of the flute
A long time
ago in the village of Umemura, on the island of Shikoku, there
lived a fisherman to whom was born only one child, Kari, a son
who was clever and strong. He loved music above all things and
succeeded in all he turned his mind to. His mother sold her
weavings in the market and was consulted by all around for her
wisdom. His parents put their hope and their life in his hands
and he worked to prove himself worthy of their love.
of the villages smiled at him yet he loved just one, Rie, the
only child of the great Lord Tanemura. This Lord brought up
his daughter in the art of seamanship and battle as he would
have a son. Often did Kari observe Rie commanding her father's
ships. Though he did not speak of her, yet still many knew of
his secret love for her. In the evenings he could be seen on
the grassy cliffs playing his flute, watching the ships returning
about that Tanemura needed a messenger he could trust to carry
out some private business in the capital, Kyoto. The mission
was dangerous in those times, not only because the country was
in turmoil and the highways were harassed by desperate men,
but also on account of the nature of the business itself. The
Lord needed someone clever whom he could trust yet also someone
who would not be too closely associated with himself should
his mission fail.
In his search
for a suitable messenger Tanemura heard about Kari and the rumors
concerning his daughter Rie. Saying nothing yet seeking to investigate
the matter further he asked Kari to come and play his Shakuhatchi
overjoyed at his good fortune, being summoned to play at the
residence of the Lord, for he thought to be able to see 'her'
again. However things were arranged in such a way that their
paths did not cross at the first summons. Rie heard the music
in the great hall but was unable to see the musician himself.
Lord Tanemura called Kari to play for him frequently after this
and gradually confided his designs to him. One evening his advisor,
old Tanaka, a man many thought to have died years before, arranged
for Kari to meet Rie in the house during one of his later visits.
The two people did not show any outward affection yet old Tanaka
knew the small signs well and advised his Lord that he had indeed
found the right person for his messages.
Kari was given to understand that he was favoured and esteemed
by his Lord and was forthwith sent on his way, well provisioned
and fitted out as a travelling Shakuhatchi player. Fortune smiled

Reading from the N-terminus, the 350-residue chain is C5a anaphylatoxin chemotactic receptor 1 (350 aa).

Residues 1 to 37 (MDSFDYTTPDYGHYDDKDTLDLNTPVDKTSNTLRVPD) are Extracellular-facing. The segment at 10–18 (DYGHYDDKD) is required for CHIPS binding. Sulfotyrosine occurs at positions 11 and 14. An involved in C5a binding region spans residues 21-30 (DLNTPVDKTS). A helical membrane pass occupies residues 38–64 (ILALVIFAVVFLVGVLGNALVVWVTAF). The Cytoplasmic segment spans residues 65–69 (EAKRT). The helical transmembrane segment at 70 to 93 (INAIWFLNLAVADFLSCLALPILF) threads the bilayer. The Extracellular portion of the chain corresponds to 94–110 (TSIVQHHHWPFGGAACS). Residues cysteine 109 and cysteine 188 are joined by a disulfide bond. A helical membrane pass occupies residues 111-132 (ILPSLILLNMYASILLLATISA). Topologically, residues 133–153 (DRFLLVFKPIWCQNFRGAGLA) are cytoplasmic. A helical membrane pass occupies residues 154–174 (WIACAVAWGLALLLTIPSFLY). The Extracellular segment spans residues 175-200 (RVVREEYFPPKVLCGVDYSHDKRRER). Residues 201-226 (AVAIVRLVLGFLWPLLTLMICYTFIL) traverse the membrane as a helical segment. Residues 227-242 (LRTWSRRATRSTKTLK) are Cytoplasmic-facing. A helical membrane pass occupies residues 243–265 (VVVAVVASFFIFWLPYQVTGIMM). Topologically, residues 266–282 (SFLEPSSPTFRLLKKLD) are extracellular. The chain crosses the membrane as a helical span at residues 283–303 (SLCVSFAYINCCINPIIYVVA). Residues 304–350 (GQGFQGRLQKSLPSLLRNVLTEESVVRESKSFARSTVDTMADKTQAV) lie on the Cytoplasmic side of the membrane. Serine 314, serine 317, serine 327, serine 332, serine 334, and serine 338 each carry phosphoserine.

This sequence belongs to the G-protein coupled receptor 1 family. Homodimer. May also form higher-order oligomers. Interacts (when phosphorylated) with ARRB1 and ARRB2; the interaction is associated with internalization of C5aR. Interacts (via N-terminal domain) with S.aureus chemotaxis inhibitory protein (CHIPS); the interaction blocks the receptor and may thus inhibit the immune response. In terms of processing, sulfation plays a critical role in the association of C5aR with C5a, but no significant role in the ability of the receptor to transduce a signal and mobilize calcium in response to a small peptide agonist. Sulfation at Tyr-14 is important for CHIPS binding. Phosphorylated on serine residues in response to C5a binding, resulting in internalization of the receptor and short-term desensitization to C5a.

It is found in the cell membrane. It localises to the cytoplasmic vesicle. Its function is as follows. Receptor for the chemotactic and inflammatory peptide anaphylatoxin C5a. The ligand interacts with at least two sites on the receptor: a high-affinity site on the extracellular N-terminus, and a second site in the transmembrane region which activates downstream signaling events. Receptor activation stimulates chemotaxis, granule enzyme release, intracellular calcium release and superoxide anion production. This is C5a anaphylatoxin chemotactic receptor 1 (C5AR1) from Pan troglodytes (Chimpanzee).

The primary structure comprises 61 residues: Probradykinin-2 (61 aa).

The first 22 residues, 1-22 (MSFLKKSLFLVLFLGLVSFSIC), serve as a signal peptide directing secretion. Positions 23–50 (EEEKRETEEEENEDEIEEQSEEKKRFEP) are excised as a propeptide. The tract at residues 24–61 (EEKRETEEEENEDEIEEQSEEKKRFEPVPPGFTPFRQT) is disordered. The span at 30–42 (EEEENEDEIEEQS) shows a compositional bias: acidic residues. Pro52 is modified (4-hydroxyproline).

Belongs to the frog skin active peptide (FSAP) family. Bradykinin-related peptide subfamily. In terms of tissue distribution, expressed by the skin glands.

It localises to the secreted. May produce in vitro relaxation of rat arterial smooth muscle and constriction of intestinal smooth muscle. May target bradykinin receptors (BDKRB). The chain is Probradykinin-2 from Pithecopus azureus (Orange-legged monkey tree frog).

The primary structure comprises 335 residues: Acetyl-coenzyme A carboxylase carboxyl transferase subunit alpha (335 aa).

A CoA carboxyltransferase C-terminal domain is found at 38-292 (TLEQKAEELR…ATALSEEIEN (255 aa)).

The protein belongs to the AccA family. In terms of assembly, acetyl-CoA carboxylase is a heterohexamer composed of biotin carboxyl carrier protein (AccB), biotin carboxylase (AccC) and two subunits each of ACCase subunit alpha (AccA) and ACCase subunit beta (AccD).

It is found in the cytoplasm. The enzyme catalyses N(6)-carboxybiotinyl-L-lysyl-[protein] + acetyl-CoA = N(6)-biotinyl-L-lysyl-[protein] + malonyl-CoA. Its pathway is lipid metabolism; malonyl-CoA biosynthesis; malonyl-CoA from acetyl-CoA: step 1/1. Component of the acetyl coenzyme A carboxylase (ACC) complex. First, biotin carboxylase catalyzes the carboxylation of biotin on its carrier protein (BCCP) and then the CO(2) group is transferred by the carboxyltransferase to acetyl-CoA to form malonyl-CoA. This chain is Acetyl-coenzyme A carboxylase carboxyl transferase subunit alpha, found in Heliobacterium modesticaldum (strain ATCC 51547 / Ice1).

on Kari's journey to Kyoto, yet not on the plans of the Lord.
Kari fled the capital in danger of his life and realized he
had been tricked by Tanemura.
that his life was in danger if he ever returned he decided to
secretly see his parents one last time and thereafter start
a new life far away. Travelling quickly, hiding his instrument
and having become skilled in the ways of illusion he reached
the house of his birth on the eve of the O-Bon festival.
were not at home. Determining to wait he unrolled his futon.
He found the old worn book he had learnt reading and writing
from. He remembered his father slowly, haltingly teaching him
from this old torn volume, until one day he found himself teaching
his father. The old man had smiled at him then, closed the book
and pronounced himself a happy man. Kari slowly and gently replaced
the book and waited, playing his flute.
fell on a figure standing in the doorway, Rie. She smiled at
him and for a long time - they both waited one for the other.
She said nothing but came in and stood next to him on the Tatami
quietly looking at him. Without a word, he commenced to play
for her with all his heart, the music telling her what words
never could. Then heart met heart in the way of a woman with
a man for one last time. It was midnight when she hastened to
leave the small house.
and mother returned.
The son told them of his journey and of the trickery of the
Lord Tanemura. This would be the last time they would see his
face. If he stayed with them, surely the Lord would not let
him live after this.
Then the father turned to his son and said: "There is now
little to fear from the Lord, have you not heard the news ?
Rie, his daughter was drowned but 3 days ago. Now he will not
speak to anyone and looks set to die of grief."
this news Kari related all his experience of the night and then
in that late hour set out for the house of the Lord.
The house was shrouded in mourning yet in the big hall there
was still a fire burning. Kari was brought before the great
man, gaunt with lack of sleep, hollow eyes staring at him. Quietly
Kari told of his journey to Kyoto, how the plans of Tanemura
were thwarted by the court and how he barely escaped with his
life. Kari held his breath for an answer.
The Lord only nodded, and slowly waved his hands at him, with
" This is no longer a concern of mine, - go ! ".
spoke loudly: "Before I go I wouldst tell thee of one more
thing that is certain to be of concern to thee".
At these bold words Tanemura looked up slowly, glaring.
Thereupon Kari related the events of that night, leaving out
Then slowly taking his flute once more he played that which
he had played earlier for 'Her'. His heart called to her and
she answered them both one last time.
Never had he seen such pain on the face of any man.
the great house forever.
1 November 2001, 21:00-23:00, Ban Wat Chan, Vientiane, Laos
Inspired by Lafcadio Hearn's; "Kwaidan - stories and studies
of strange things" ; Charles E. Tuttle 1971 Tokyo
for 'her' who is with me always
© 2003 heiko